What's to say about Amada that hasn't already been written? It's been one of the toughest reservations in the city for years now and for good reason. The interior is classy and comfortable, a great bar scene with excellently crafted cocktails, and the food is incredible. I think what's most impressive about Amada is just how consistently they produce such a varied and aggressive menu. This time we took advantage of their restaurant week offering and landed the primo large table surrounded by linen curtains in the middle of the restaurant.
Since Amada is the original small plates / tapas spot in Philly, their restaurant week menu lets you order two dishes for your first course, two dishes for your main, and a desert. We had six people at our table, and we strategically ordered to get a taste of just about everything. Serrano ham and Chorizo Pamplona sliced razor thin are a ubiquitous bit of the excellent charcuterie here. Ham croquetas fried perfectly and garlic shrimp that are so tender and tasty my non-seafood eating friend from Fishtown (ironic?) even tried them and proclaimed them "pretty good" for shrimp. The kitchen's deft touch with all the seafood is reason enough to visit.
The serrano ham & melon dish was a great take on the italian speciality, and I probably ate more than my share. Tops of the appetizers though was the aged manchego with truffled lavender honey. The honey alone was so good that we were dipping anything we could find in it - apples, bread, random charcuterie. I was on the verge of asking for a syringe so it could be mainlined.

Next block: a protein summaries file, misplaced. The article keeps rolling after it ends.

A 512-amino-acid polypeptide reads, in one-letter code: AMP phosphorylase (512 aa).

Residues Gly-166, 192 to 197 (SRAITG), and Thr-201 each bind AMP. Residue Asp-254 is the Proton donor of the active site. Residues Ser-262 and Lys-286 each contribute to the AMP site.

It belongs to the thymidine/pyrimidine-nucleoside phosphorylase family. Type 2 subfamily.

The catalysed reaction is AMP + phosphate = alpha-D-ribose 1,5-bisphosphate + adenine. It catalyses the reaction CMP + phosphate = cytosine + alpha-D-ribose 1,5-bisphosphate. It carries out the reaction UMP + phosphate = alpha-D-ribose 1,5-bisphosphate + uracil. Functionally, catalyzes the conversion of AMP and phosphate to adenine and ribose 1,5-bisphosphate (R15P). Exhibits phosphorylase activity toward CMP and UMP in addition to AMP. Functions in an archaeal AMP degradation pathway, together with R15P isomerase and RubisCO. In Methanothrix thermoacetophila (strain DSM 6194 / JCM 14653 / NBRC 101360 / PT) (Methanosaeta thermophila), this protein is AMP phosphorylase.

After a nice little break between courses (during restaurant week I always feel like you're being rushed to down your food and free up the table) our mains came out and these raised the bar to Night Court levels. The beef shortrib flatbread with bacon parmesan and a touch of horseradish was great, a perfectly cooked dough with just enough chewiness. The calamari were cooked perfectly, but these are not fried, so try not to look squeamish when you get a nice hunk of tentacle.
We got both the chicken and beef brochettes - basically grilled skewers. The chicken was good; the beef was melt in your mouth tender. Amada has a thing for eggs and truffles - you see them all over over the menu in unexpected places. Two of the best examples are the asparagus with poached egg & truffles, and the chicken breast with truffles and a friend egg, just because they can. These were the two best things on the menu by a long way. Turns out you can make a veggie side dish into a rich and savory main by adding a few decadent ingredients. For $35 a head, this menu is an amazing value. Some places pay lip service to the restaurant week idea and offer a small prix fixe. Amada goes big with lots of choices and plenty for everyone.
217 Chestnut Street
Philadelphia, PA 19106